NASA DEVELOP Summer 2016 Virtual Poster Session Features National Park PartnershipThis summer’s DEVELOP Virtual Poster Session series features research projects on the capabilities of NASA Earth observations to monitor conservation efforts and drought, evaluate water resources, assess air quality, and map land cover changes. Read More +
International Maritime Organization Keeps Oceanic Shipping SustainableA quick look at the U.N.’s International Maritime Organization and its work in ocean stewardship. Read More +
Widely Used Fishing Aid Is Polluting Ocean and Needs Better ManagementElectronic monitoring could provide data needed to help regulate use of fish aggregating devices. Read More +
A New Kind of Drought: U.S. Record Low Windiness in 2015
By Daran Rife, Global Head of Mesoscale Modeling, DNV GL Nir Krakauer, Associate Professor, City College of New York Daniel S. Cohan, Associate Professor, Rice University J. Craig Collier, Head of Forecasting, Americas, DNV GL
Widespread calming of the wind sapped U.S. wind energy power output in 2015, driven by the same weather patterns responsible for California's severe drought.Vast swaths of the United States witnessed an unprecedented drop in windiness during the first half of 2015. This “wind drought”… Read More +
Gone with the Ice: The Svalbardian Polar Bears’ UltimatumBy Alejandra Arango, Juan Pablo Coronado, Gabriela Garavito, Isabella García, Andrés Muñoz, Juliana Sánchez Editor’s note: This poster is one of three selected from projects done by senior students at St. George’s School in Bogotá, Colombia.
This investigation encompasses the impact of a warming Arctic on the life of the Svalbardian polar bear. Evidenced are the coerced alterations to the migratory, nutritional and reproductive habits of the species, brought on by global warming's melting ice caps that endanger the bears’ population.Given the hostile impact of global warming upon the natural tundra ecosystem of the polar bear, the species has seen its traditional lifestyle gravely affected. As can be observed by comparing two satellite images of Norway’s Svalbard Archipelago, from 2001 and 2015, the Arctic territory has been in constant retrograde, much to the bears’ detriment. The melting of ice caps, permafrost and firm sea ice has deteriorated the Svalbard landscape over these 14 years and the polar bears that reside in this area now face diminishing food supplies, unstable living grounds and altered season cycles. Among the principal concerns of the species is difficult access to food. The seals which the bear primarily depends on for nutrition now inhabit sectors of loose ice,… Read More +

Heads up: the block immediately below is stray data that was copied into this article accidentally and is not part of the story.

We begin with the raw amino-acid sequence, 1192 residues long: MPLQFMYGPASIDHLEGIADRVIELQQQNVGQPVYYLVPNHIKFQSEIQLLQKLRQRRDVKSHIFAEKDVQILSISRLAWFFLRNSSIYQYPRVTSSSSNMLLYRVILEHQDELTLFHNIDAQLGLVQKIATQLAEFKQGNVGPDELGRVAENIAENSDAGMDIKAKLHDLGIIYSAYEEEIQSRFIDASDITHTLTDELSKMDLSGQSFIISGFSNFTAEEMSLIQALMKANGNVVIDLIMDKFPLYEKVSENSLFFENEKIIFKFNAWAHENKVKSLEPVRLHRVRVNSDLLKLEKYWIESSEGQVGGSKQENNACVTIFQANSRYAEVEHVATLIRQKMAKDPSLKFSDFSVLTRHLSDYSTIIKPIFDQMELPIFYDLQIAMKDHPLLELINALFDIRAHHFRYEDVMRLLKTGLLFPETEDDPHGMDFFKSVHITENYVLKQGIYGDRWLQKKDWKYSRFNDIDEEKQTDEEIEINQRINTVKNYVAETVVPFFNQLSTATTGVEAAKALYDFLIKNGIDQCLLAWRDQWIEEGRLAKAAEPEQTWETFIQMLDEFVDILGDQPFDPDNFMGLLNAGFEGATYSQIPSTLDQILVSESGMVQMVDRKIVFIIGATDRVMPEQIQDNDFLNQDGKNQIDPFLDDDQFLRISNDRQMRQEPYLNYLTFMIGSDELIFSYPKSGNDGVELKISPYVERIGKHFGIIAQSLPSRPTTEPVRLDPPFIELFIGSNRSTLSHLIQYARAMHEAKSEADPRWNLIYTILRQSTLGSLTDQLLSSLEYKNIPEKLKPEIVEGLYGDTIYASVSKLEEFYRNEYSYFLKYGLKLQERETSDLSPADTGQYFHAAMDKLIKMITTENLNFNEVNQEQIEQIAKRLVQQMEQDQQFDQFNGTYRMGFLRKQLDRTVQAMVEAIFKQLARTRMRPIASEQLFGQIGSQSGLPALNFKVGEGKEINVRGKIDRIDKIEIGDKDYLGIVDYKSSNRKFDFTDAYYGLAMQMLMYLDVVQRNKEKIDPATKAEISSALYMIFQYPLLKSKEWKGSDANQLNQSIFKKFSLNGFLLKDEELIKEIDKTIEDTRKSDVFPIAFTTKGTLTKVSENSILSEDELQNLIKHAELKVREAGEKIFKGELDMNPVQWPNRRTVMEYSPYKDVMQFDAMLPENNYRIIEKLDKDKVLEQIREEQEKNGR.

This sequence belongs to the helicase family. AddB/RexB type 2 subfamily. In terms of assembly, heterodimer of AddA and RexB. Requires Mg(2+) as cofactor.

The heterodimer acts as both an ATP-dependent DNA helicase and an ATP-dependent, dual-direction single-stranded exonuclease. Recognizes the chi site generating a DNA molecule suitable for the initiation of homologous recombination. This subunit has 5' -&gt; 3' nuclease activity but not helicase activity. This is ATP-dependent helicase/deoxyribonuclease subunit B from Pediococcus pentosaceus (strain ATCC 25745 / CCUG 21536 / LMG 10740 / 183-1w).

A Martyr for the Conservation of Hydrological ResourcesBy Sofía Cortés Tascón, Juanita Rivera Mera, María Alejandra Santana Jiménez, Mariana Guevara Hernández, Nicolás Vásquez Guzmán, Juan Sebastián Giraldo Rodríguez, Santiago Torres Paz Editor’s note: This poster is one of three selected from projects done by senior students at St. George’s School in Bogotá, Colombia.